homepage logo

The Press Box For Sept. 20

By Staff | Sep 20, 2017

High School Football for some small schools in West Virginia, is increasingly in danger of extinction. Numbers don’t normally lie but when it comes to the safety of the kids, it becomes very clear that numbers are correct when counting all injuries not just concussions. At some point school administrators, coaches, athletic directors and even parents must consider what is more important. The safety of our children or the glory of playing in a Friday night high school football game with little chance of winning.

I personally love to watch high school football as much as the next guy. However each year it seems like more and more schools are struggling to round up at least 20 players. The talk in pre-season seems to hinge more on how many are out than how well they will do.

I took a look at nine different schools the past two weeks which have 20 or less players on the roster. Out of those nine schools five of them had 15 or less in uniform while one only had 13 and another had to cancel for lack of players.

One school had four injured standing on the sideline and three more went down during the game. If your an athlete at one of these schools, what’s your motivation to play? You play the whole time, which sounds good, but you get beat up and worn out against the opponents first teamers, many of whom are playing only one way. And then, once the game gets out of hand and all you can think about is going home, you get to play the second half against the second and third string players who view knocking your tired body around as the highlight of their season. There could be nothing less cool than getting embarrassed and smacked around week after week on the football field.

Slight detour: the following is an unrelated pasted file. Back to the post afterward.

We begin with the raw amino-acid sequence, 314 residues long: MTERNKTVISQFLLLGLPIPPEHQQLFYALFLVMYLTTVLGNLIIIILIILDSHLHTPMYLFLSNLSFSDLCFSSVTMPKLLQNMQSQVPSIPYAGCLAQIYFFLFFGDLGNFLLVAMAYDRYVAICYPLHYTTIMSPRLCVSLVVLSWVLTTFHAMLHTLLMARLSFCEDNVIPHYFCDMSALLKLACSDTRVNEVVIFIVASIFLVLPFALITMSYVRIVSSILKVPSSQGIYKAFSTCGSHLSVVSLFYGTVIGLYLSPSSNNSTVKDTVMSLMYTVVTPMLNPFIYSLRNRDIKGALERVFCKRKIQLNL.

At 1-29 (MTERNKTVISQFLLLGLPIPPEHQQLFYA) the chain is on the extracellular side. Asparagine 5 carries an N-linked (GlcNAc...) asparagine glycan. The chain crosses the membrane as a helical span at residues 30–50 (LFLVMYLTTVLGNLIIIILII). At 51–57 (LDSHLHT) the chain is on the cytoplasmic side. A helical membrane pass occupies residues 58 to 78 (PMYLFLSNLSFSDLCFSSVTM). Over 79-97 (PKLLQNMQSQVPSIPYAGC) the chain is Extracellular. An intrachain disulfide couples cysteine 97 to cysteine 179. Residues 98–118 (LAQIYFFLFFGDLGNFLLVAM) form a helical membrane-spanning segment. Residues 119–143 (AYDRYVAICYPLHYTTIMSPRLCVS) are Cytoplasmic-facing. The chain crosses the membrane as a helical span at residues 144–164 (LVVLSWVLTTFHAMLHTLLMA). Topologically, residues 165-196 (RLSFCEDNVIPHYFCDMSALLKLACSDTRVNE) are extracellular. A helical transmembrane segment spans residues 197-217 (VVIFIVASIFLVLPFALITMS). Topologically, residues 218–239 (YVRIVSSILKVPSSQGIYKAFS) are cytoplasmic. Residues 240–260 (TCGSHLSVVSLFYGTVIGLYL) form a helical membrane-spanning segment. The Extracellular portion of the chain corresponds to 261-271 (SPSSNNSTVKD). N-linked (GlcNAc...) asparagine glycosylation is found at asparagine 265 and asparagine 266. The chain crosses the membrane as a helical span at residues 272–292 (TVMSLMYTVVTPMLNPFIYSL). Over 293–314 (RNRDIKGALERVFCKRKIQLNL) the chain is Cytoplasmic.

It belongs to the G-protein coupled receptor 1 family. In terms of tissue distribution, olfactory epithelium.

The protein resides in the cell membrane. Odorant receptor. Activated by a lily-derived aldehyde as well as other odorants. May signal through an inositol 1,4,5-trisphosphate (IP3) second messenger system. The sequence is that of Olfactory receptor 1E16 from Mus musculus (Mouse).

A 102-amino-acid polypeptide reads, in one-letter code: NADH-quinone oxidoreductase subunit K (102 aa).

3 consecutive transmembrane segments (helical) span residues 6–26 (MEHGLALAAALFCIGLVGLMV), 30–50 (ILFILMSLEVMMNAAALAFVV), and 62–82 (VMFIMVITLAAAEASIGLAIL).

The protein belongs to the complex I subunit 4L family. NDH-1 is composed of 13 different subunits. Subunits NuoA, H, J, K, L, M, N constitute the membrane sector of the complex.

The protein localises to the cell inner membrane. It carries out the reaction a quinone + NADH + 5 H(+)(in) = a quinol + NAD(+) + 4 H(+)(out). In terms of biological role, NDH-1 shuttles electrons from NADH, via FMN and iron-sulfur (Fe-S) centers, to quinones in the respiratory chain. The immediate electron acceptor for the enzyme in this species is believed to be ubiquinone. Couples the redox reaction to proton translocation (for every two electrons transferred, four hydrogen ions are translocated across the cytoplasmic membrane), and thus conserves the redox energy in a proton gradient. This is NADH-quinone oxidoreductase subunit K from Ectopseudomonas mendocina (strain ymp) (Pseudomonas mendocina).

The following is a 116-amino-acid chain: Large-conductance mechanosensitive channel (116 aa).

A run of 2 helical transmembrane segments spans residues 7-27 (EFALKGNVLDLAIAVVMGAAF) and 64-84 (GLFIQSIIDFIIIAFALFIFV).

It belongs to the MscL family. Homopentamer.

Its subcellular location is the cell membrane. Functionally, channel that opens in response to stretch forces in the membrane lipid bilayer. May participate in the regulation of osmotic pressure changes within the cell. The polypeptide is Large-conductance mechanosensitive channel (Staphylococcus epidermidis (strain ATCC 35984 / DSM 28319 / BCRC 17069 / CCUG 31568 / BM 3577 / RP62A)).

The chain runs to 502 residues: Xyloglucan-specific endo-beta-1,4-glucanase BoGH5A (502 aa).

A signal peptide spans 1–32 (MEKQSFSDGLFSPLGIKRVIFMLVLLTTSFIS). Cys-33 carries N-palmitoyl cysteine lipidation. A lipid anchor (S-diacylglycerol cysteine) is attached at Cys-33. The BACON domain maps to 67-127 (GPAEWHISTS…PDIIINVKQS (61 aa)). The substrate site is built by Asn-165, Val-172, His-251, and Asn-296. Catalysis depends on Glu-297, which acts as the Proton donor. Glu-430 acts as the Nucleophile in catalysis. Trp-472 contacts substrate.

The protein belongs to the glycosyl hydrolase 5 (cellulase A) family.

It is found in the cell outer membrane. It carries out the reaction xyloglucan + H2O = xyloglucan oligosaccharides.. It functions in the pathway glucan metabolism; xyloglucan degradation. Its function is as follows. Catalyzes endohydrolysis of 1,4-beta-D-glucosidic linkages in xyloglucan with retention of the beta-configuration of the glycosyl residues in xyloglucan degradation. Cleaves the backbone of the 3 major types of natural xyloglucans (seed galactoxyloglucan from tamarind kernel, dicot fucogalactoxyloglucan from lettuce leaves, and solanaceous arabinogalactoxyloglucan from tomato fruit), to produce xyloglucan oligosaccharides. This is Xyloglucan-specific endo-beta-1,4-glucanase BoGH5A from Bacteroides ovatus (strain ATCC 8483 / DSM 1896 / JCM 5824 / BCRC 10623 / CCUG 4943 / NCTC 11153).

Still it’s admirable but irresponsible to put 13 or 14 players on a field to play an entire game, (even if it’s shortened because of the lopsided score) against a roster of 30-35 players. It’s just not safe! Here is what’s happening and it’s becoming a problem for the future of high school football. One year of poor participation at a high school leads to the next year and than the next. Pretty soon one school cuts it’s program and than another and soon kids start finding other things to do. They lose the desire to participate in a program that seldom wins and where the chances of gettitg hurt are very high.

I don’t want to eliminate the sport. I love it just as much as the next person and I see the benefits of it. Culturally it’s important. But the truth is, there are way to many terrible injuries, these are troubling injuries that keep the issue in the forefront. It is tragic and senseless that we alow it to continue. In West Virginia this year already there have been at least two athletes who have missed more than three weeks of school, not just football. There have also been three known concussion and countless other injuries from minor sprains to fractures.